Editorial: Veteran teaches others how live life with right attitude

Staff Writer
Mount Shasta Herald

Black Hawk helicopter mechanic Peter Damon gave us one lesson in positive thinking in 2003 when, after losing his hands in Iraq, he decided to take up painting.

Now he’s back with a refresher course.

The ne’er-say-die former Army sergeant – who not only took up painting with his artificial hands but also opened an art studio – announced last week that the economy was forcing him to shutter the business he started just three years ago.

His reaction?

“This is not a step backwards; it’s a step forward.”

The Middleboro, Mass., resident said the studio – which he bought with a $100,000 payment from the government for traumatic injury protection – served two purposes for him. It taught him what it takes to run a business and, more importantly, helped him realize his disabilities were not going to keep him from living life to the fullest.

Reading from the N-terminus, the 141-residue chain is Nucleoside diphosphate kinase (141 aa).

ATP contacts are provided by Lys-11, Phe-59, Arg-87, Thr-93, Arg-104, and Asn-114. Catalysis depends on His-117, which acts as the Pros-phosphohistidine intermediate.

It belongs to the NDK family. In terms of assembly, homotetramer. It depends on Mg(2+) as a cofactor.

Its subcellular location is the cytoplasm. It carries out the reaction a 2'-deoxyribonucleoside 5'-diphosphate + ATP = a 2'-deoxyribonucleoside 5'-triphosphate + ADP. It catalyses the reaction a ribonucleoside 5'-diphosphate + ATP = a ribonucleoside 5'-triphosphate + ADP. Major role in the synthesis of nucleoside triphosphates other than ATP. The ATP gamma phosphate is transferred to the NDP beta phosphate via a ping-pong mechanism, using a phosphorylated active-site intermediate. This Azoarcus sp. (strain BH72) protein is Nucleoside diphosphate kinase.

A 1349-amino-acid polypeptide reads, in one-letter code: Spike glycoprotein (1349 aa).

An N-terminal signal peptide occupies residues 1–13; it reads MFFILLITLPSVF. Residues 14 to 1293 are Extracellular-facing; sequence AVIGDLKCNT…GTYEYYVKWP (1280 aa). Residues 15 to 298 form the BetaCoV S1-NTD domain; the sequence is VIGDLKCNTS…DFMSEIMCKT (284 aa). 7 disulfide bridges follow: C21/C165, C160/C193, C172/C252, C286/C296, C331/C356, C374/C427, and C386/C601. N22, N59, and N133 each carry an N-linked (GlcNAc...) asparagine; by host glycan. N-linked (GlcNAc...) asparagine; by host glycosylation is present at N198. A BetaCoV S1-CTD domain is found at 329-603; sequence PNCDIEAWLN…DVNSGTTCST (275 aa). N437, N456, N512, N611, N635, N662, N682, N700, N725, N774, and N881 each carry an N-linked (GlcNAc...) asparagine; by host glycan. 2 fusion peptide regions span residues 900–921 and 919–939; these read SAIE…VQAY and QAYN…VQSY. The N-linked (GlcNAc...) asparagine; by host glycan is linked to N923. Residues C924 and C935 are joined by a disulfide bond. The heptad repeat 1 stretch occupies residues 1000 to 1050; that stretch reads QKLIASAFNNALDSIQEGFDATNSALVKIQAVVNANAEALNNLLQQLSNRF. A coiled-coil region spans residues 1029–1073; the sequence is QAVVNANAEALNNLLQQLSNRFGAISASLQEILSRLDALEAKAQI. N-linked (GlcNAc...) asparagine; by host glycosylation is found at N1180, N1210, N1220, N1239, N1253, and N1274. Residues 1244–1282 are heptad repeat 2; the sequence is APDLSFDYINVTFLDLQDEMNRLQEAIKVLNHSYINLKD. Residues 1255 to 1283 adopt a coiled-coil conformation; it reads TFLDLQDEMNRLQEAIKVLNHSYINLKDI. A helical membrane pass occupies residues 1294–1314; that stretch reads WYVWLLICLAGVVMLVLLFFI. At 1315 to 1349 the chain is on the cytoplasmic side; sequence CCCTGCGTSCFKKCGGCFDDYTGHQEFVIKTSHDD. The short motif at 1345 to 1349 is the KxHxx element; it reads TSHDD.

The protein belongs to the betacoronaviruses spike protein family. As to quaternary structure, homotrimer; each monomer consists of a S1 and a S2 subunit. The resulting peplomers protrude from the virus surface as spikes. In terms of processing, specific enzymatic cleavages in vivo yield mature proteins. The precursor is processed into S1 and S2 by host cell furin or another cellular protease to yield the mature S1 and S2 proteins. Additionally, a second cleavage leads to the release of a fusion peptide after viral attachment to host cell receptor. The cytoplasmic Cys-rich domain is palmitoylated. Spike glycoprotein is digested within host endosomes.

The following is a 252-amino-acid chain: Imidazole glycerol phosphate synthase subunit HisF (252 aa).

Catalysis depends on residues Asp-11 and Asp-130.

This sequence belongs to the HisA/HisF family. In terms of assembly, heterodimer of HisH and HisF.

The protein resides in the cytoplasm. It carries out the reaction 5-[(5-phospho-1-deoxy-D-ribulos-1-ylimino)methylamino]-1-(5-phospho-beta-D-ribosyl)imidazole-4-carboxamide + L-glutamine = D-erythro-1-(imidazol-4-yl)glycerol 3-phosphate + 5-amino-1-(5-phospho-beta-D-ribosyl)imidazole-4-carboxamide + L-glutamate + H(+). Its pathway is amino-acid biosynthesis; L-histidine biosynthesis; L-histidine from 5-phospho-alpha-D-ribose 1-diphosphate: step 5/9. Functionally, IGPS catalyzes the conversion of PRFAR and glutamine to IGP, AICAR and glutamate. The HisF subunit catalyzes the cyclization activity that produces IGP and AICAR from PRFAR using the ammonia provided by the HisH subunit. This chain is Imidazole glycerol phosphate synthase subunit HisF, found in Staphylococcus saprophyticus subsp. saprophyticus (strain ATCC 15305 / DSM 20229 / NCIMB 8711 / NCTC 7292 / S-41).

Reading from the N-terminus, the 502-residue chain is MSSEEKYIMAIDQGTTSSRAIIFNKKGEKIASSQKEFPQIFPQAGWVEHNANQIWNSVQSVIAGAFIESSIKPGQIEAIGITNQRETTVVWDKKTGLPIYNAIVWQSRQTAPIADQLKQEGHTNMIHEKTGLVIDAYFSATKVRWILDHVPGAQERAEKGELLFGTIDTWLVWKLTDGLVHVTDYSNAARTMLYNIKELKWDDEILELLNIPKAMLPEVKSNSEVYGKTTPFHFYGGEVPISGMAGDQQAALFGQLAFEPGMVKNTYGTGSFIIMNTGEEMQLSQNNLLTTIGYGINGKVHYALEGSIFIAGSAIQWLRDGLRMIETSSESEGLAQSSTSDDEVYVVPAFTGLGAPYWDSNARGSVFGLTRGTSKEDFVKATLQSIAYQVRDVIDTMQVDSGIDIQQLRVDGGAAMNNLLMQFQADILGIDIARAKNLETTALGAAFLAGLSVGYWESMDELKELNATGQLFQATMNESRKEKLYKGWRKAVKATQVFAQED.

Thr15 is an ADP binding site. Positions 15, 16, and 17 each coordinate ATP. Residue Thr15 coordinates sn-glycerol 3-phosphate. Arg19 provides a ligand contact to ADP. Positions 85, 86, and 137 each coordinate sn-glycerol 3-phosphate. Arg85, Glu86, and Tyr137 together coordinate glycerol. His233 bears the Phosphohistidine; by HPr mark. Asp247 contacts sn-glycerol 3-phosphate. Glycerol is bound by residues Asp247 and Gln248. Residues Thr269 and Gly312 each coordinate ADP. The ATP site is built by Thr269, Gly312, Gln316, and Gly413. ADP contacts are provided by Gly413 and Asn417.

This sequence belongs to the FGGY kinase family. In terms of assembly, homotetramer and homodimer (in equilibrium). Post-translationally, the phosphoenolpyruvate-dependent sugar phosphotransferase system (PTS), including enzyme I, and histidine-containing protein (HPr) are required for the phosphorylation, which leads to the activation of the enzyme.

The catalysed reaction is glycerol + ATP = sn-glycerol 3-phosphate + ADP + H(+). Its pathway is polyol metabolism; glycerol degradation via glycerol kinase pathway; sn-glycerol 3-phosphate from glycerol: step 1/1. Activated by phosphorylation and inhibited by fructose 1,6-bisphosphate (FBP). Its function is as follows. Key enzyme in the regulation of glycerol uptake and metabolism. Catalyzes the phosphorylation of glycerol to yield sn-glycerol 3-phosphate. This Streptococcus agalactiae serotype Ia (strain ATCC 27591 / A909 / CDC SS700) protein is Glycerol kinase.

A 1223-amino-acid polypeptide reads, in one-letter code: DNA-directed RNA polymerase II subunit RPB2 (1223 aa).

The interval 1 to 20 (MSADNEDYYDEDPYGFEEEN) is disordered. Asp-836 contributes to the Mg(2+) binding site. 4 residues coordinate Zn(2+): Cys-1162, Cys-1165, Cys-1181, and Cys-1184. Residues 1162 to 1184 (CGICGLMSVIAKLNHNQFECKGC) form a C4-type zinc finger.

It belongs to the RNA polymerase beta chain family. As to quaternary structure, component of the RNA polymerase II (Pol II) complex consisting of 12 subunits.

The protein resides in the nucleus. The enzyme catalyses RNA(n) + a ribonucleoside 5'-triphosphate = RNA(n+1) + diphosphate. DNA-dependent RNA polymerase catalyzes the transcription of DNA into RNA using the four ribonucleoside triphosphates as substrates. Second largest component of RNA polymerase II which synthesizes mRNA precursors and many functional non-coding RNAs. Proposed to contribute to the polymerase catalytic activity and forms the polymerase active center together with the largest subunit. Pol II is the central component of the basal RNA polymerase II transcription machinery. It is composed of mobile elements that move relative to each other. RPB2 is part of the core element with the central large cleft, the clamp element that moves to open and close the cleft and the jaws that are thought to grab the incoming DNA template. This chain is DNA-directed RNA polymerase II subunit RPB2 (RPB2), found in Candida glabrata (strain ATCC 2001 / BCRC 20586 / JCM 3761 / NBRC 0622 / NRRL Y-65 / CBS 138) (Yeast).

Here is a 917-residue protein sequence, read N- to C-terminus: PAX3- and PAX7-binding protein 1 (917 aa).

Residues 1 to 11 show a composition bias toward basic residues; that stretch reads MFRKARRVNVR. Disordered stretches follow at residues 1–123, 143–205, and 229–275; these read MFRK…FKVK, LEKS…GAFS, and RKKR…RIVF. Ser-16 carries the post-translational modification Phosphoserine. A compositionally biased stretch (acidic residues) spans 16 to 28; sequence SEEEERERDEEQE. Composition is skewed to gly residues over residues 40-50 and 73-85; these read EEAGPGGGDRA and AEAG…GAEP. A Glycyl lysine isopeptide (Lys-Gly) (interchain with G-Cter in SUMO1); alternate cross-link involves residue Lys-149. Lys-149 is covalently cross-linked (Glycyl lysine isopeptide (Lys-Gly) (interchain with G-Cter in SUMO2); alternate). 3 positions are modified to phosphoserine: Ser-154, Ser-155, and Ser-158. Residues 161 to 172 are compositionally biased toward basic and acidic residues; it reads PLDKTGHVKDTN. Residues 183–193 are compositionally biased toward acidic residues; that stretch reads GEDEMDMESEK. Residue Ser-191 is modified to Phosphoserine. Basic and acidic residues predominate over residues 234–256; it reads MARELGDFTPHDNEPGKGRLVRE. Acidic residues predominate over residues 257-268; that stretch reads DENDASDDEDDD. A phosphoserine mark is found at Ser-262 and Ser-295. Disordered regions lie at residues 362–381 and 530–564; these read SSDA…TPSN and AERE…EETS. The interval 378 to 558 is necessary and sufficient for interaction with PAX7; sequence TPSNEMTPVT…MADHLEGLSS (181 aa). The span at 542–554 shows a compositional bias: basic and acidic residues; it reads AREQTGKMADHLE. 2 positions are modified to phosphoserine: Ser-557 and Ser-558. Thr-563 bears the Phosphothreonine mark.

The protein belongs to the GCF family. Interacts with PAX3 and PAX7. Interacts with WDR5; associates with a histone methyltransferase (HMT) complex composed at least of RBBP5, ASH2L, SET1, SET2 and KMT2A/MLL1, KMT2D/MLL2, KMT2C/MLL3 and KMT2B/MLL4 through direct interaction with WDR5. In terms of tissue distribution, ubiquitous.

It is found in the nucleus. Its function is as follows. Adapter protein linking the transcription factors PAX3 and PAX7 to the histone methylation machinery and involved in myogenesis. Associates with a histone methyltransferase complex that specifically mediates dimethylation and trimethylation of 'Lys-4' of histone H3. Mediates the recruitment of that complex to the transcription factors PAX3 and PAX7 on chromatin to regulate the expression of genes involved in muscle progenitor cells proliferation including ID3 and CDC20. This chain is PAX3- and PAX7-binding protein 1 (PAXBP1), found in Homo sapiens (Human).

“Three years ago, I wanted to prove to myself we could do something on our own,” Damon said.

He also liked the idea that his experience helped other veterans facing the same future and helped change how people think about them.

“Seeing what I’m doing makes people focus on those wounded in action,” he said. “It shines the spotlight on wounded veterans, showing that they can be a success.”

Damon and his wife, Jenn, said closing the Middleborough Art Gallery lets them focus on the other challenges they were juggling as entrepreneurs, such as raising their young children, Allura and Danny, as well as on adventures to come.

And what might the next adventure be?

The gallery space is up for lease, but Damon isn’t leaving the art scene.

He hopes to open a private studio within a year.

“I’ll still be painting,” he said.

End of lesson.

The Patriot Ledger